In a year where the handling of Gilroy’s trees has been seen by many as anything but tremendous, Gerardo Orduno and Heriberto Denec with West Coast Arborists worked planting 12 new trees throughout the city shortly before noon on Tuesday.
“This one here, it’s too close to the driveway, so it’s going to get cut down,” said Orduno pointing to a 10-foot-high tree scheduled for removal. “But we’re going to plant a new over here, about three feet away.”
Controversy over the removal of 235 trees cast shade over the city’s decision to hire West Coast Arborists to remove trees thought to be either dead or which are believed to risks for falling limbs.
In March Gilroyan Camille McCormack filed a lawsuit against the city, citing that the removal of the trees would create significant environmental impacts on the city that would require a review under the California Environmental Quality Act. The suit also alleged that the city was in violation of the rules of open government, the Brown Act, when the May 1 city council agenda item “Budget and Contract Amendment with West Coast Arborists for Tree Maintenance,” – an affirmative vote that approved $258,000 for emergency tree removal; was considered misleading.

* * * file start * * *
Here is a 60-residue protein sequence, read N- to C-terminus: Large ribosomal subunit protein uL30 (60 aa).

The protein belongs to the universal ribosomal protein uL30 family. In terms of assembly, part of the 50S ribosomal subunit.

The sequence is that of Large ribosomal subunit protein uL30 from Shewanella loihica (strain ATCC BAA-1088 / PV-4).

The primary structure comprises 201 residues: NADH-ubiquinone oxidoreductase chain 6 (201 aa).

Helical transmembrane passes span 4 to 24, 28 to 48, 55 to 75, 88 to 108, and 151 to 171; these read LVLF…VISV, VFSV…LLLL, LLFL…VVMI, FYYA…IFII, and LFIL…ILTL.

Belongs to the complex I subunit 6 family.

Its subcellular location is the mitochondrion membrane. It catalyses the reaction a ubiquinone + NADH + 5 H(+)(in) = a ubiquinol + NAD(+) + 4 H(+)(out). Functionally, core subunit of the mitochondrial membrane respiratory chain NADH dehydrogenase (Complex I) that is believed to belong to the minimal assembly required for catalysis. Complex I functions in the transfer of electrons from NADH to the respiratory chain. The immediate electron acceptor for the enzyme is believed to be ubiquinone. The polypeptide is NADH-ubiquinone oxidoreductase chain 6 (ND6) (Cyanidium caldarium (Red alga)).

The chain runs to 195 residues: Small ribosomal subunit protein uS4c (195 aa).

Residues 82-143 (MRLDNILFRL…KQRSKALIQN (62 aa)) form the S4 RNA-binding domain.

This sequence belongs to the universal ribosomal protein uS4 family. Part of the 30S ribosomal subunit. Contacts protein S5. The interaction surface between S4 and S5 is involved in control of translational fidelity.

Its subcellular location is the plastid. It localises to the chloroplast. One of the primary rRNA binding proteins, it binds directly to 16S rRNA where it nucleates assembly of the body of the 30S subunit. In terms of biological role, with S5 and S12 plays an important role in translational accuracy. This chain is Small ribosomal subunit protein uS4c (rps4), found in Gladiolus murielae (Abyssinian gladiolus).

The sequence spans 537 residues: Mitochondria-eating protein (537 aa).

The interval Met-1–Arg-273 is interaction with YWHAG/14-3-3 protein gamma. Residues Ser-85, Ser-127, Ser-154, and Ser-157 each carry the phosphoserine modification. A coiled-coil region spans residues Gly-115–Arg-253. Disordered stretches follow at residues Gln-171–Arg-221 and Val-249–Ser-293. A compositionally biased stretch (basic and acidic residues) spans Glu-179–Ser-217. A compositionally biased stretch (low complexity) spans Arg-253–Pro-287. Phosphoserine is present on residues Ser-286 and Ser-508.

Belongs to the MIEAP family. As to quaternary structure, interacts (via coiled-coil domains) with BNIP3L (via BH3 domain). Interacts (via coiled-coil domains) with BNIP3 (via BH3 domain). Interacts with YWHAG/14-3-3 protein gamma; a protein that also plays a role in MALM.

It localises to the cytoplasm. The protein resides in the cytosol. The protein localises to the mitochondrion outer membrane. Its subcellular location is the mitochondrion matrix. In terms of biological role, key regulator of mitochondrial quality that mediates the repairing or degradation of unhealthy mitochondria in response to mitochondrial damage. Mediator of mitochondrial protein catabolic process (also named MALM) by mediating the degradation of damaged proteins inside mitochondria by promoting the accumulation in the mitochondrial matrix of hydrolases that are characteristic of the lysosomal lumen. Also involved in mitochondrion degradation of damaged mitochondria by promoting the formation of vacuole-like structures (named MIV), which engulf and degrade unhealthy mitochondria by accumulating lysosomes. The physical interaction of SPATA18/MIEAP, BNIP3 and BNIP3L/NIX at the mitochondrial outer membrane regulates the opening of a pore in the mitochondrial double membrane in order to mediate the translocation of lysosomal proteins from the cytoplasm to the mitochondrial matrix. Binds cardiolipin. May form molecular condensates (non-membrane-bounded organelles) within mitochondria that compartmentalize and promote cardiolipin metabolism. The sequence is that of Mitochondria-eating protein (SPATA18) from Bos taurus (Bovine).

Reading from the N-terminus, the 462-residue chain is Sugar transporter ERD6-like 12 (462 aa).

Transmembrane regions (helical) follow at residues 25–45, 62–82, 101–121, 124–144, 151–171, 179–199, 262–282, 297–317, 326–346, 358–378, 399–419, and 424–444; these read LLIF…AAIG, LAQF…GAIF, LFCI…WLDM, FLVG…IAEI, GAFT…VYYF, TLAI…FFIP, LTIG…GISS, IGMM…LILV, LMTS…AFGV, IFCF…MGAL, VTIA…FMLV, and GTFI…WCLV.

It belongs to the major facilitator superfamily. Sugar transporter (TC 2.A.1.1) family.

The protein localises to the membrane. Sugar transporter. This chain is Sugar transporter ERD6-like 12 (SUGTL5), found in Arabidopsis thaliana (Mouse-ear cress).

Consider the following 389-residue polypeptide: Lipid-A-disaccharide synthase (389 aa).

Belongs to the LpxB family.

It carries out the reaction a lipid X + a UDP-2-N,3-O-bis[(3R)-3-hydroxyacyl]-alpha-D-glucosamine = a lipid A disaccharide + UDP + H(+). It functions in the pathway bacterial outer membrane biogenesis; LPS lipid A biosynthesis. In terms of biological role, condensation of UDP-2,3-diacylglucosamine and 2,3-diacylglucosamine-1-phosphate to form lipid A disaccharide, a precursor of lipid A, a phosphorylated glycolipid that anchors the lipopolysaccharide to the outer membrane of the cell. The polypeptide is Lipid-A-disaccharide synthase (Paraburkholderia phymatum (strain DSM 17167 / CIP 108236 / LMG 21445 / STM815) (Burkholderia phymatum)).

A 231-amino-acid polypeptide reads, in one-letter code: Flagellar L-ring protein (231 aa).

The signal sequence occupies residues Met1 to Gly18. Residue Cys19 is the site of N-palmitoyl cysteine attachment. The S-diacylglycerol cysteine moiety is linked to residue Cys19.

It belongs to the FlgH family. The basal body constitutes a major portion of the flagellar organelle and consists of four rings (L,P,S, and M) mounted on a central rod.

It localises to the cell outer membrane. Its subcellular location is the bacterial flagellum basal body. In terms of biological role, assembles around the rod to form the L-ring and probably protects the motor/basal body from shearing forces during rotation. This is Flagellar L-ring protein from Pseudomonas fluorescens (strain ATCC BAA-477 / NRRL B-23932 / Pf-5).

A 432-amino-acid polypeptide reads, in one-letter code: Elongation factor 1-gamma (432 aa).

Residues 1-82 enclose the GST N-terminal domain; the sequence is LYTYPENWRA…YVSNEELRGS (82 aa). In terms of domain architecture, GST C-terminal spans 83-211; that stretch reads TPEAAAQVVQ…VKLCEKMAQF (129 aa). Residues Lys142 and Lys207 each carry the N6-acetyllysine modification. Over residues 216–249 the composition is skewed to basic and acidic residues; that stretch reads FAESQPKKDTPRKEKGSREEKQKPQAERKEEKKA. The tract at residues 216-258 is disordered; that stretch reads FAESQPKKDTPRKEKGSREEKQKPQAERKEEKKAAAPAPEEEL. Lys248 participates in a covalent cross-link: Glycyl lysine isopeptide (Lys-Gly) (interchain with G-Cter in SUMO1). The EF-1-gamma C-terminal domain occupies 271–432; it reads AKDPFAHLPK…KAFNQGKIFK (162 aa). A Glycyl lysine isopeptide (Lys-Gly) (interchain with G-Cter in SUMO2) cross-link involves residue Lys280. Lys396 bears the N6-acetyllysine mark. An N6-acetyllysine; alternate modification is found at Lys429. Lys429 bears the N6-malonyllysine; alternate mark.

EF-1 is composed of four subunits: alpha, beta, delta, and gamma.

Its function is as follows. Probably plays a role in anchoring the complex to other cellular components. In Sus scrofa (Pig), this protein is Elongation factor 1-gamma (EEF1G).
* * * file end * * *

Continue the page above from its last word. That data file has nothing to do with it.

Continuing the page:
The city won the lawsuit and went ahead to remove the tree with the promise to replace the 235 trees with 475 new trees over the next five years.
“The good news is that with recent budget approvals, the city has plans to replant 95 trees each year for the next five years, effectively planting 475 trees and more than replacing the trees removed,” the City of Gilroy said in a press release in August.
A total of 69 sites on Miller Avenue, Eigleberry, Forest, Fifth and Alexander Streets have been chosen for the planting of new trees. West Coast Arborists will plant Valley Oaks, Red Maples, Southern Live Oaks, Silver Linden and Cork Oaks.
The city selected five sites on Miller Avenue to plant Valley Oaks, which were recommended due to drought tolerance and because the trees are native to the area. Forest Street had 16 sites chosen for Southern Live Oaks which are also drought resistant but will also complement the evergreens already found there. Fifth Street will see Silver Lindens, which will tolerate varying growing conditions on 13 sites. Alexander Street will see the fewest new trees with only four sites chosen for the planting of Cork Oak. The most extensive tree planting will happen on Eigleberry Street where the city has decided 31 sites to plant Red Maples.